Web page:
Beginnings: The MidState Years

May 2nd, 2012

I’m not a very reflective person. I tend to take moments for what they are, and then I move on from them as I look forward to what is coming next. Usually, I am so caught up in the next phase of whatever project I am working on that I rarely get to sit back and think about what I may have experienced or been able to accomplish. Now that I’ve taken my talents to Corporate America, I am completely removed from my prior projects, and I have found myself a bit more thoughtful about those earlier days lately.

I can remember my friend telling me he wanted to start a website and he wanted me to partner with him on it. I was totally down, but I told him if we were to do this it had to be done right. Super official, completely legit. He agreed and we got to work on what would eventually become MidState Hoops LLC, my first venture. We were just a couple of kids. I was 16, he was 15. Our goal was to do something the state had never seen before in regards to high school basketball.

Our presentation was motivated by innovation. We believed that if we covered the sport and the state in a way it had never seen, we would grow our audience. Sure enough, our audience grew, as did our influence, and business opportunities. The latter was a bonus that we never thought about when we started. The opportunity to generate revenue was an afterthought in 2004 at inception.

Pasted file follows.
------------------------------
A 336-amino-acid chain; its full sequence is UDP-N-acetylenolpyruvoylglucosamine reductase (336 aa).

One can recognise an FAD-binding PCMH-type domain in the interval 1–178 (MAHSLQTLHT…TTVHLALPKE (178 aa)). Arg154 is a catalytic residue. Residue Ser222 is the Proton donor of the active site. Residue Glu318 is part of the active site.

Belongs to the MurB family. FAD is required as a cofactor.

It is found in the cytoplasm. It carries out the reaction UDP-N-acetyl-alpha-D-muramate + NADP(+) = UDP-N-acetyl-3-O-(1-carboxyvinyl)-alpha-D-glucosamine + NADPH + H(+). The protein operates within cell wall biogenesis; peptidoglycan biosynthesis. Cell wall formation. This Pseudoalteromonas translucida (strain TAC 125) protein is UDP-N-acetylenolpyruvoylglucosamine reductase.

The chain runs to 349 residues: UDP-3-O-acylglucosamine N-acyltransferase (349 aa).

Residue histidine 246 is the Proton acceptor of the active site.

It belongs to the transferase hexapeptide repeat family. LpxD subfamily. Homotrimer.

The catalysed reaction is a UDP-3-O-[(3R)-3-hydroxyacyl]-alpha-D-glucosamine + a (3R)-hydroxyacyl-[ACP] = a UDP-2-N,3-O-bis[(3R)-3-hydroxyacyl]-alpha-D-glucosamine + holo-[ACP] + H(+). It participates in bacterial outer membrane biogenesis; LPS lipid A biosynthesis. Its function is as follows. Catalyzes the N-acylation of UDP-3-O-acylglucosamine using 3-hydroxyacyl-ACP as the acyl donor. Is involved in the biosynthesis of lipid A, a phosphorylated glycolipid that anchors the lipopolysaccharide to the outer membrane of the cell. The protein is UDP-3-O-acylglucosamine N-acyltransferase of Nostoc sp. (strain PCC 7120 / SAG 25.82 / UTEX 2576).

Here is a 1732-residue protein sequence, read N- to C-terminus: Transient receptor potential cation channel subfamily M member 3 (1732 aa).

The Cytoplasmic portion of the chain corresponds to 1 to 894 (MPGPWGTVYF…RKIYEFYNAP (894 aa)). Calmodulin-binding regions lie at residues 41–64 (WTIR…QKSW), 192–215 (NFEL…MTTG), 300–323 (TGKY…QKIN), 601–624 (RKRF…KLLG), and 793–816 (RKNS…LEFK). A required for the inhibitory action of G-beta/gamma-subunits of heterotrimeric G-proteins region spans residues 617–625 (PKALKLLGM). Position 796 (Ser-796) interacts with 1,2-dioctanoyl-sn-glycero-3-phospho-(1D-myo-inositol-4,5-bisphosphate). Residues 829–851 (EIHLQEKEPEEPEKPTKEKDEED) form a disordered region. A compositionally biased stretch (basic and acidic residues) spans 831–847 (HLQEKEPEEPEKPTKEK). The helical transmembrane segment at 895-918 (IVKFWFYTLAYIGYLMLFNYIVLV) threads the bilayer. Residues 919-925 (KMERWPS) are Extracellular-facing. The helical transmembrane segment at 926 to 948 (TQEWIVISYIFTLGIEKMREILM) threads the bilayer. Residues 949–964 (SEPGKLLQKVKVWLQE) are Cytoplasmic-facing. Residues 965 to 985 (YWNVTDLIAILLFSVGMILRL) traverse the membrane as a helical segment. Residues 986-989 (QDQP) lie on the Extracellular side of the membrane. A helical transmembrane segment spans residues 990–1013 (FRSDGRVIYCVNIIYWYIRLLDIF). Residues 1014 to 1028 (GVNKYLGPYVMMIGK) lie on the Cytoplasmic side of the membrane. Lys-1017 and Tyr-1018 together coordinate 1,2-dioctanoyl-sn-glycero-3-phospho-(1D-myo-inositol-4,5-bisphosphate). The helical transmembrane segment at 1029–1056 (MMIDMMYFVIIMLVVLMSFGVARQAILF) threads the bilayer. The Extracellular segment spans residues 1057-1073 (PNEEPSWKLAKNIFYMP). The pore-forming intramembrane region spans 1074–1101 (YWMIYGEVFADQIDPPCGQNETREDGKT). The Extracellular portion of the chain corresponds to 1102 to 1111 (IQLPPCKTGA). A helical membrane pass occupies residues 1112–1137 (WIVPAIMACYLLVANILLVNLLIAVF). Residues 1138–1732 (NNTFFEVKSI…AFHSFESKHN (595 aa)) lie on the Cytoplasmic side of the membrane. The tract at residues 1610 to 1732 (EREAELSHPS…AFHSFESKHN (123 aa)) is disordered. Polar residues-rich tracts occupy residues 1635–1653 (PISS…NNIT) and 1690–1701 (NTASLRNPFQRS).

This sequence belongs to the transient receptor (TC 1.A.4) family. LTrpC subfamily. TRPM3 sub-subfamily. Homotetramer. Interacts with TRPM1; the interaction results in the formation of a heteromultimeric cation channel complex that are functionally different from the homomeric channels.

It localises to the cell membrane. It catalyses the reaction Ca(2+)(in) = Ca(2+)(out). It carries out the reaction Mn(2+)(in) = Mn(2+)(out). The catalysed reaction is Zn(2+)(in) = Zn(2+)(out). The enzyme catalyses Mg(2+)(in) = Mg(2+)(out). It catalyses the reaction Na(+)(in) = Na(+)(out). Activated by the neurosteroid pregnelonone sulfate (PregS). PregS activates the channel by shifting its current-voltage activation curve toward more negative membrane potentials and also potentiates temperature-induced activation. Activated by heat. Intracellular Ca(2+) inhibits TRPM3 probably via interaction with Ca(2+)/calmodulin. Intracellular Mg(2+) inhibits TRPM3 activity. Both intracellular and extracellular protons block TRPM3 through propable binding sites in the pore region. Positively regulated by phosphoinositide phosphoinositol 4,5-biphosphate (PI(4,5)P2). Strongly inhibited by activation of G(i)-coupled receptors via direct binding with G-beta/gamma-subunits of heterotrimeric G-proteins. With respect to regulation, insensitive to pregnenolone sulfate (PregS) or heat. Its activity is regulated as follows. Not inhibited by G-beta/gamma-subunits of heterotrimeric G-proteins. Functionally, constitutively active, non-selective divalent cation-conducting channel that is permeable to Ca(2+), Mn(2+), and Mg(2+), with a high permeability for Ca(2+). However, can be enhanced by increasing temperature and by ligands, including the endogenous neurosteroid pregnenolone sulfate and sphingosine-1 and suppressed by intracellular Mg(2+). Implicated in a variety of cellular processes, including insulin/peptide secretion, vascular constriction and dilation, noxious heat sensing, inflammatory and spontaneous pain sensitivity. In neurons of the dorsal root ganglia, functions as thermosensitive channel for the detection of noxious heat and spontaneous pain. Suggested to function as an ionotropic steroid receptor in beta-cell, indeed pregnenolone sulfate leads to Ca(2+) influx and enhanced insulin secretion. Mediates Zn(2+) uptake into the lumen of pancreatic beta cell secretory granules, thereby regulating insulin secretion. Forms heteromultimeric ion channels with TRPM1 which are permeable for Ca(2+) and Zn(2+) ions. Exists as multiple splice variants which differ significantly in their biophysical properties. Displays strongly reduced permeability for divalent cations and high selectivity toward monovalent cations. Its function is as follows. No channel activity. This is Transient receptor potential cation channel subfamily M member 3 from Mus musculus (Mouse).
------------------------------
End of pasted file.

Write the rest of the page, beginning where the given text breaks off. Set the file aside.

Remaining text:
From an early age I believed I would run a company, but I never thought about starting multiple companies. I did not realize that was something that would interest me. Looking back I clearly was developing a serial entrepreneurial pattern that I can’t say I realized about myself until my early 20s. I believe the earliest signs of this came from the iterations we were always going through with MSH. It seemed like every 10-12 months we were trying to refresh our brand, image, features, and products. We were never content with what we were doing. We were constantly evaluating ourselves in search of what we could do next, and how we could build on our success.

Our desire to do something new was an early indication of a desire to do different things in different categories beyond basketball. Constantly trying to improve something is only one step away from applying the same thought process to anything else that may come to mind of interest. These miniature idea blitz must have progressed my thinking beyond what I was currently working on into the possibilities I could reach out and grab.

MSH taught me a lot of things. I believe it is during this time I began to learn what to look for in a business partner; what type of people can work well in certain roles and situations.  This was instrumental in my later projects where I had to find talent to help me operate the companies.

I also learned that acting on ideas is important. Doing what everybody else is doing does not guarantee success. At most it offers an opportunity to function in a stable environment, with no chance to survive in a highly evolving one. Whether it pertained to high school basketball or something completely unrelated I learned that I should pursue the idea if I felt strongly about it, and its viability.

This is probably one of the most important lessons from the MidState Years. When people ask me how to start something I usually tell them if they believe in what it is they want to do then they should try to do it. It may work, and it may fail. At least you will know, and the lessons that will come from that experience can’t be taught in a classroom, from a book, or from a public speaker. Even if you fail you’ll be glad you tried, and the next time you have an idea you will be that much closer to knowing how to make it work.

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